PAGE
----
MIT welcomed the Class of 2023 with an initiative to reduce the impact of water consumption through reusable water bottles and other sustainable habits.
During the week of Aug. 26, MIT welcomed its Class of 2023. Participating in the usual orientation activities, they learned about research opportunities, course options, and important resources to help them navigate the Institute. Breaking for lunch each day, new MIT students poured into Kresge Oval where they could picnic under a large tent propped over the grass, providing much-needed shade on these hot August days. New to Kresge Oval this year was a mobile filling station full of cool, fresh, locally sourced water provided by the Massachusetts Water Resources Authority. Next to the filling station, free reusable water bottles were being given out to all MIT students.
These bottles were more than just swag. They were part of a collaborative effort of MIT's Office of Sustainability (MITOS), the Abdul Latif Jameel Water and Food Systems Lab (J-WAFS), the Environmental Solutions Initiative (ESI), MIT Dining, the Office of the First Year, and the MIT Water Club to encourage sustainable water use practices across MIT's campus and reduce waste by advocating for the regular use of reusable bottles and other serviceware throughout campus. Only students who took a pledge to use their bottle at least 10 times were allowed to take one away.
The idea for the bottle giveaway was first raised by the Sustainability Leadership Steering Committee, co-chaired by Julie Newman, the Institute's director of sustainability, and David McGee, associate professor in MIT's Department of Earth, Atmospheric and Planetary Sciences. When welcoming new students, they wanted to introduce them to MIT's commitment to building a sustainable future and educate them about the benefits of choosing tap water over single-use plastic bottles. J-WAFS, ESI, MIT Dining, and the MIT Water Club joined the effort to help spread this message and expose incoming students to their sustainability work at MIT.
Students who wanted a bottle were asked to take a pledge to use it at least 10 times. Why 10? MITOS, along with Greg Norris, director of the Sustainability and Health Initiative for NetPositive Enterprise at MIT, helped articulate that using the stainless steel bottle just 10 times would provide a better environmental performance than a typical single-use water bottle, and the positive impact would continue to grow with future use. When one first-year was asked if he could commit to using the bottle 10 times, he replied, "Oh, heck yeah!" With the water trailer right there, students could fill their bottles right away, bringing them one-tenth of the way to fulfilling their pledge.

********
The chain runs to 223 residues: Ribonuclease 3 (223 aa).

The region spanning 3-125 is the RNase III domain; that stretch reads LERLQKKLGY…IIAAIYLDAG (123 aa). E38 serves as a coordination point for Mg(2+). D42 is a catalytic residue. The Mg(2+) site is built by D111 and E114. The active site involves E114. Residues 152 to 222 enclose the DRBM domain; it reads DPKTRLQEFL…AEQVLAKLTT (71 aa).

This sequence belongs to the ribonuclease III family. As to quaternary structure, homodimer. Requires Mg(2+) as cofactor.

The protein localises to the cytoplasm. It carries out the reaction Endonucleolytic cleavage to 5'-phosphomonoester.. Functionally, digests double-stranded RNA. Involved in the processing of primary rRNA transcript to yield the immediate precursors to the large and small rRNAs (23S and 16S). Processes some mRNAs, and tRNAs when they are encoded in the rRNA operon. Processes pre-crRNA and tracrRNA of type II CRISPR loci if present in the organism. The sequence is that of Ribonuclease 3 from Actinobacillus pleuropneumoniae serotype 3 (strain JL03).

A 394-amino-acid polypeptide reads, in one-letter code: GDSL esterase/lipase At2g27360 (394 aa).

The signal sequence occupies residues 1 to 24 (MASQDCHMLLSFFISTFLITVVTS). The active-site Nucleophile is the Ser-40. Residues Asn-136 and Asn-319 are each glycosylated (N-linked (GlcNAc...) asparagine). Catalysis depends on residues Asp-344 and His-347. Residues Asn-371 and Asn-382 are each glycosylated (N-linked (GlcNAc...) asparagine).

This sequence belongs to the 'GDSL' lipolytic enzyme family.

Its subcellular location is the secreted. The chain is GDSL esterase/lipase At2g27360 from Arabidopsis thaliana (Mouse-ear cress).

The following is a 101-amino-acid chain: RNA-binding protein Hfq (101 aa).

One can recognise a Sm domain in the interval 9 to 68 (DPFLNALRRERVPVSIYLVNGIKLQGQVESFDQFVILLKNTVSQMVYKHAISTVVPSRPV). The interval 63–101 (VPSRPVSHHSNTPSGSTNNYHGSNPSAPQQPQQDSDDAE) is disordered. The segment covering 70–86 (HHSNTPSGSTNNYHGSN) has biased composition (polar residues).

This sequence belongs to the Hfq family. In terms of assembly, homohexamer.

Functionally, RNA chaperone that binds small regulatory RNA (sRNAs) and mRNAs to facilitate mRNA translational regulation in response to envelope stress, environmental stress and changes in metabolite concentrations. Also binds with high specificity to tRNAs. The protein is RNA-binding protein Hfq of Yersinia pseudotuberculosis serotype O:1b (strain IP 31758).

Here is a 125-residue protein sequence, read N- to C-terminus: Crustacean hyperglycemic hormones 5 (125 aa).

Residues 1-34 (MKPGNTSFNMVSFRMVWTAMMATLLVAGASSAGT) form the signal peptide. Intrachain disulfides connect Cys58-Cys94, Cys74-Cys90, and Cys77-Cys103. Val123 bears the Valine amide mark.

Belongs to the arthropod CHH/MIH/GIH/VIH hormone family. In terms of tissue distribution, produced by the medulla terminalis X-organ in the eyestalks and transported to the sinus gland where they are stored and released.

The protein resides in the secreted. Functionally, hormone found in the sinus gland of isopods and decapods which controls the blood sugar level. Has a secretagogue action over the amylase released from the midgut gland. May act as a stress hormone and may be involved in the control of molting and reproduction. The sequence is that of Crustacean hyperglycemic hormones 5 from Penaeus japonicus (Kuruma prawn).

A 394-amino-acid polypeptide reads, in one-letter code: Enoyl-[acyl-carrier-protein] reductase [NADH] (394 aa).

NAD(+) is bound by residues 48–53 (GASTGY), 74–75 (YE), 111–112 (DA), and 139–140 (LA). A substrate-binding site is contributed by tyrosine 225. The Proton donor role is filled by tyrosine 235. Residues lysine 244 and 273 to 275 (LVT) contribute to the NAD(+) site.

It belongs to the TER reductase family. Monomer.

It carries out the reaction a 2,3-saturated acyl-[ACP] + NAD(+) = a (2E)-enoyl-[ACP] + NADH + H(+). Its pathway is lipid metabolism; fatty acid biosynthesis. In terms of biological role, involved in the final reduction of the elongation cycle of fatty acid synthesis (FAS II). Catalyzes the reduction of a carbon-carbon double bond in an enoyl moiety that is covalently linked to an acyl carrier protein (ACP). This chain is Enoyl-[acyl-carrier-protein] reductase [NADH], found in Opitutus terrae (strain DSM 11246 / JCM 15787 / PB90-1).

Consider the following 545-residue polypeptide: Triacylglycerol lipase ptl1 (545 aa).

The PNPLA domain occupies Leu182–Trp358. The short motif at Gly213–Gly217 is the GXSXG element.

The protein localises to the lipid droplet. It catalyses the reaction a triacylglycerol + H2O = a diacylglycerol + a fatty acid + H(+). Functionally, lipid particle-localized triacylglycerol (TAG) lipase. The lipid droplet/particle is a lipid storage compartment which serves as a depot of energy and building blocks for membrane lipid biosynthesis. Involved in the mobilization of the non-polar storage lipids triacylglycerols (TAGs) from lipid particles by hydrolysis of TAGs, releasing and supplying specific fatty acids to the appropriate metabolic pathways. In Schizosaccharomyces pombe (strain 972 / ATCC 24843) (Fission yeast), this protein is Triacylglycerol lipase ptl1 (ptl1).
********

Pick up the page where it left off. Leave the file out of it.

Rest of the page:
The bottles were branded with the reminder: "Reuse, refill, replenish." They were designed by MIT architecture senior and MITOS student fellow Effie Jia to encourage students to incorporate reusable bottles use as well as other sustainable practices into their lives, such as using their own reusable serviceware for takeout and using reusable bags instead of disposable plastic or paper. The bottles are insulated for hot and cold beverages to make them even more flexible. "The perfect size for tea and coffee," remarked one student. Staff members from MITOS, ESI, and J-WAFS also distributed bookmarks with information about drinking fountains on campus, advice to ask if local cafés offer discounts for bringing refillable bottles, and a reminder to always wash out their reusables to keep them clean and safe.
To analyze the potential impact of the water bottle giveaway, event organizers will be conducting a pair of followup surveys with the over 600 bottle recipients to test the persistence of the bottle use and potential changes in awareness. "We are experimenting to determine if we can statistically articulate some impacts associated with the giveaway," said MITOS director Julie Newman. "It is important with all our initiatives to try to measure success (or failure) so we can test our effectiveness."
While the event was about arming MIT students with sustainable tools, it was also focused on educating them about local water. Andrew Bouma and Patricia Stathatou, this year's co-presidents of the MIT Water Club, shared information about the quality of Cambridge, Massachusetts, water, giving even more reason to choose tap water over bottled. The Water Club has run similar education events in the past, and has demonstrated that the taste of tap water, recycled water, and bottled water is virtually indistinguishable in a blind taste test. Educating incoming students about the high quality of Cambridge tap water, and the energy, cost, and waste that is saved by choosing to reuse, they hoped to further support sustainable behavior change among the incoming class members.
Over the two days in which the water bottles were distributed, the turnout was remarkable. "We were thrilled with the outcome of the event," said MITOS Sustainability Project Manager Steven Lanou. "Not only did we get to engage directly with over 600 first-year students to share information, we were also so encouraged by their enthusiasm and commitment to help MIT take this small step towards advancing sustainability on campus. ESI, J-WAFS, MIT Dining, MIT Water Club and Office of the First Year couldn't have been better partners in this activity, and we look forward to many more collaborations in the future."